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And we get more people downtown, even if its just visitors, which will help make it a real neighborhood and drive demand for retail.

 

That's at least two more wins.

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Hard to tell if it's just the rendering that makes it look better or what, but it looks pretty clean. The street presence seems to be improved quite a bit?

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Getting some light under the awnings and having windows with activity behind them adjacent to the sidewalk works wonders.

 

I was looking at it earlier today and noticed that the white marble looks to be in pretty rough shape.  With any amount of luck fixing that won't take as long as it took to reskin the Chron.

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http://archpaper.com/2016/09/houston-architectural-preservation-hotels/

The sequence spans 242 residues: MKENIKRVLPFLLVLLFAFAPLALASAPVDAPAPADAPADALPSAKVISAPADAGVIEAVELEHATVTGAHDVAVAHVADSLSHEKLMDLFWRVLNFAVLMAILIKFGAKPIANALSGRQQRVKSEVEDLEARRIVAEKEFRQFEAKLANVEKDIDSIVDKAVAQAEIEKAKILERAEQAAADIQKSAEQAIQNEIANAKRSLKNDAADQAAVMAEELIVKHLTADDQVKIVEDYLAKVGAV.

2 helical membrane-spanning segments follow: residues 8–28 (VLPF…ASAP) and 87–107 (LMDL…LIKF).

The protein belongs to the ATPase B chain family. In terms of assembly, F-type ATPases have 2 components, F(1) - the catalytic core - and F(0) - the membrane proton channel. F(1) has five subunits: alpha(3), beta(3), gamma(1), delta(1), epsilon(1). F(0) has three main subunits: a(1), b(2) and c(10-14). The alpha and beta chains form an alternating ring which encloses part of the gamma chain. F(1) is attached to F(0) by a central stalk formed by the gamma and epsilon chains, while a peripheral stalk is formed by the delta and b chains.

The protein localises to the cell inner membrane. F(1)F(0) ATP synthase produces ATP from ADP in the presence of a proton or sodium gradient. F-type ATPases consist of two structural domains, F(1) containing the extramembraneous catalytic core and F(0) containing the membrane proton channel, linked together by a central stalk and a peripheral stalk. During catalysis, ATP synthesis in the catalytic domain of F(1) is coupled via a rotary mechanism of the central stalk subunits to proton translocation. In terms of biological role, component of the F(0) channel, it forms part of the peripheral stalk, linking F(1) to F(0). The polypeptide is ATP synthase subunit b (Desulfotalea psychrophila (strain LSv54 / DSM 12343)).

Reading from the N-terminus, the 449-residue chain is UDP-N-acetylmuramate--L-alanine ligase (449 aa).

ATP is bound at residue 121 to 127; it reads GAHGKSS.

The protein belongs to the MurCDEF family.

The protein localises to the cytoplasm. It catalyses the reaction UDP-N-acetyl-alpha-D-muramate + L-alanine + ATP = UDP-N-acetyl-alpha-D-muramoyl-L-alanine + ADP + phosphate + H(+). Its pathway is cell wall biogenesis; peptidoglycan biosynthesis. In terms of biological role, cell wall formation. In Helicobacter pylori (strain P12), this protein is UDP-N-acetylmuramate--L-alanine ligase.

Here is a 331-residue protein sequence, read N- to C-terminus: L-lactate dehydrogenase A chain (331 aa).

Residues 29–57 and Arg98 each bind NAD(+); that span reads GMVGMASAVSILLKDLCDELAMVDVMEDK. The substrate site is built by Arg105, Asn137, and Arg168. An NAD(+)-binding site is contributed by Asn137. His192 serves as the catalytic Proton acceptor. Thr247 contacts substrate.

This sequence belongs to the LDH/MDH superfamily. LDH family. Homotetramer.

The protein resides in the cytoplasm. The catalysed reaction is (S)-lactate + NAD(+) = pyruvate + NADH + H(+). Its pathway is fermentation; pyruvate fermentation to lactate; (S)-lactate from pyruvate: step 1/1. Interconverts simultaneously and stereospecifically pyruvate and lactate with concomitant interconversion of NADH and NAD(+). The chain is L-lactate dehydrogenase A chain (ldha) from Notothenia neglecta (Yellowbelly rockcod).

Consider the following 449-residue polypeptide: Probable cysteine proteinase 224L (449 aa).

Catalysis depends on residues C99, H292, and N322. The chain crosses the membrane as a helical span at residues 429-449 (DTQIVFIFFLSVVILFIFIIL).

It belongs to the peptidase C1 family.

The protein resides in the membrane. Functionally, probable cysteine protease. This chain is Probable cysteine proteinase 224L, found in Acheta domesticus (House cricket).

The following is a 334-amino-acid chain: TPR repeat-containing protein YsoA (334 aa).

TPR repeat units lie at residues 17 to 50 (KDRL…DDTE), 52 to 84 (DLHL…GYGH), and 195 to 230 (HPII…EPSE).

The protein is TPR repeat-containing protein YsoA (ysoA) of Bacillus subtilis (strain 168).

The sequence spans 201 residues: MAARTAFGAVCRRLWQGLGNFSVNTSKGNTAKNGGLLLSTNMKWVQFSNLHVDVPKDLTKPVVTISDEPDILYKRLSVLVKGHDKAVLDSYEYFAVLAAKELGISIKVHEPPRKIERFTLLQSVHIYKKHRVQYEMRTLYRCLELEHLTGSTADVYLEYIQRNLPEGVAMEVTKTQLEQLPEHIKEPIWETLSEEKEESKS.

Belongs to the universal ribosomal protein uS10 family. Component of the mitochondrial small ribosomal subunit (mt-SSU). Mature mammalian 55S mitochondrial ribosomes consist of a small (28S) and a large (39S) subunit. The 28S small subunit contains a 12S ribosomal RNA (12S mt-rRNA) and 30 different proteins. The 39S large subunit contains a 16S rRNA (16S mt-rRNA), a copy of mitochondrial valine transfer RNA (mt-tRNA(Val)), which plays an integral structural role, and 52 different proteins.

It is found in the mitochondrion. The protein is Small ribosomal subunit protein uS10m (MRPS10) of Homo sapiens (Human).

Bar-Center-IMG_2237.jpg

 

The developers claimed to be surprised that the Texas Historical Commission recommended not to go back to the 1914 and 1916 originals, but rather to rehabilitate the 1966 curtain wall. The logic for this decision was twofold: First, the slipcover is fifty years old, a critical threshold for historic consideration, and second, the building’s original facade was so damaged during Slater’s remodeling that the missing ornament would have to be almost entirely reconstructed. According to the developer, this will be the first time that such a slipcover has been intentionally preserved in Texas. This approach has raised the ire of no less an authority than architectural historian Stephen Fox who complained that the Texas Historical Commission was using “twisted logic to preserve a mediocre exterior.”

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I can see both sides of the argument for using the bland 1960s facade or not.  As with 806 Main the original facade is probably in very bad shape.  So what would be interesting would be to remove some sections of the current facade to show the original.  Make it look like strips of the new facade have been peeled off, like peeling the top layer of wallpaper.  It would make an interesting effect.